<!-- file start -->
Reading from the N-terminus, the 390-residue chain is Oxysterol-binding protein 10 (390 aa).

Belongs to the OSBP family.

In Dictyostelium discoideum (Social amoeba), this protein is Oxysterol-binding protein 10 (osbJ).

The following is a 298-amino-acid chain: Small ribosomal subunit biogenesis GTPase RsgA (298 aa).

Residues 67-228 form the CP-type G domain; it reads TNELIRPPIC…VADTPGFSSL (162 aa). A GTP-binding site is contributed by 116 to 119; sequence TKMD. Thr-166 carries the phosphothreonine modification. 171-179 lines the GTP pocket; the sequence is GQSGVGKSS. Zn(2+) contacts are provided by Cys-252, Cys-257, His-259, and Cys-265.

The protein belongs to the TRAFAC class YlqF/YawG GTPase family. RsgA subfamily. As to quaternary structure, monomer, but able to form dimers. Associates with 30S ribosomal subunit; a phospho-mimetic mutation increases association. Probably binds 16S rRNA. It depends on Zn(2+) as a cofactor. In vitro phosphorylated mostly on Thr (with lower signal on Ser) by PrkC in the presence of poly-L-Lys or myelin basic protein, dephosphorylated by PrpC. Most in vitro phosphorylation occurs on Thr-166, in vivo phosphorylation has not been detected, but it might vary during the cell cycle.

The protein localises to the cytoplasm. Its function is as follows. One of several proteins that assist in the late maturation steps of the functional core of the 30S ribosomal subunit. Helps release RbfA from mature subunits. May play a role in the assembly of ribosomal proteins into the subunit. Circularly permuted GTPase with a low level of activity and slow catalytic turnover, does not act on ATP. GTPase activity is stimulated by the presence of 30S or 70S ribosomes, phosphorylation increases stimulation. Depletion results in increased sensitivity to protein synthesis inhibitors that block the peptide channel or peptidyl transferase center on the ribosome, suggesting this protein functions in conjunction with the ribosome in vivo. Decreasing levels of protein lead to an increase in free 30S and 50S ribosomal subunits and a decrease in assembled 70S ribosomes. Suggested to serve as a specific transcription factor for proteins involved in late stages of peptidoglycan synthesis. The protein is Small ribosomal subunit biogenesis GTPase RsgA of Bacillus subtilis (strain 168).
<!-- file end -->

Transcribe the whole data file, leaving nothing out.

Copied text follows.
Reading from the N-terminus, the 390-residue chain is Oxysterol-binding protein 10 (390 aa).

Belongs to the OSBP family.

In Dictyostelium discoideum (Social amoeba), this protein is Oxysterol-binding protein 10 (osbJ).

The following is a 298-amino-acid chain: Small ribosomal subunit biogenesis GTPase RsgA (298 aa).

Residues 67-228 form the CP-type G domain; it reads TNELIRPPIC…VADTPGFSSL (162 aa). A GTP-binding site is contributed by 116 to 119; sequence TKMD. Thr-166 carries the phosphothreonine modification. 171-179 lines the GTP pocket; the sequence is GQSGVGKSS. Zn(2+) contacts are provided by Cys-252, Cys-257, His-259, and Cys-265.

The protein belongs to the TRAFAC class YlqF/YawG GTPase family. RsgA subfamily. As to quaternary structure, monomer, but able to form dimers. Associates with 30S ribosomal subunit; a phospho-mimetic mutation increases association. Probably binds 16S rRNA. It depends on Zn(2+) as a cofactor. In vitro phosphorylated mostly on Thr (with lower signal on Ser) by PrkC in the presence of poly-L-Lys or myelin basic protein, dephosphorylated by PrpC. Most in vitro phosphorylation occurs on Thr-166, in vivo phosphorylation has not been detected, but it might vary during the cell cycle.

The protein localises to the cytoplasm. Its function is as follows. One of several proteins that assist in the late maturation steps of the functional core of the 30S ribosomal subunit. Helps release RbfA from mature subunits. May play a role in the assembly of ribosomal proteins into the subunit. Circularly permuted GTPase with a low level of activity and slow catalytic turnover, does not act on ATP. GTPase activity is stimulated by the presence of 30S or 70S ribosomes, phosphorylation increases stimulation. Depletion results in increased sensitivity to protein synthesis inhibitors that block the peptide channel or peptidyl transferase center on the ribosome, suggesting this protein functions in conjunction with the ribosome in vivo. Decreasing levels of protein lead to an increase in free 30S and 50S ribosomal subunits and a decrease in assembled 70S ribosomes. Suggested to serve as a specific transcription factor for proteins involved in late stages of peptidoglycan synthesis. The protein is Small ribosomal subunit biogenesis GTPase RsgA of Bacillus subtilis (strain 168).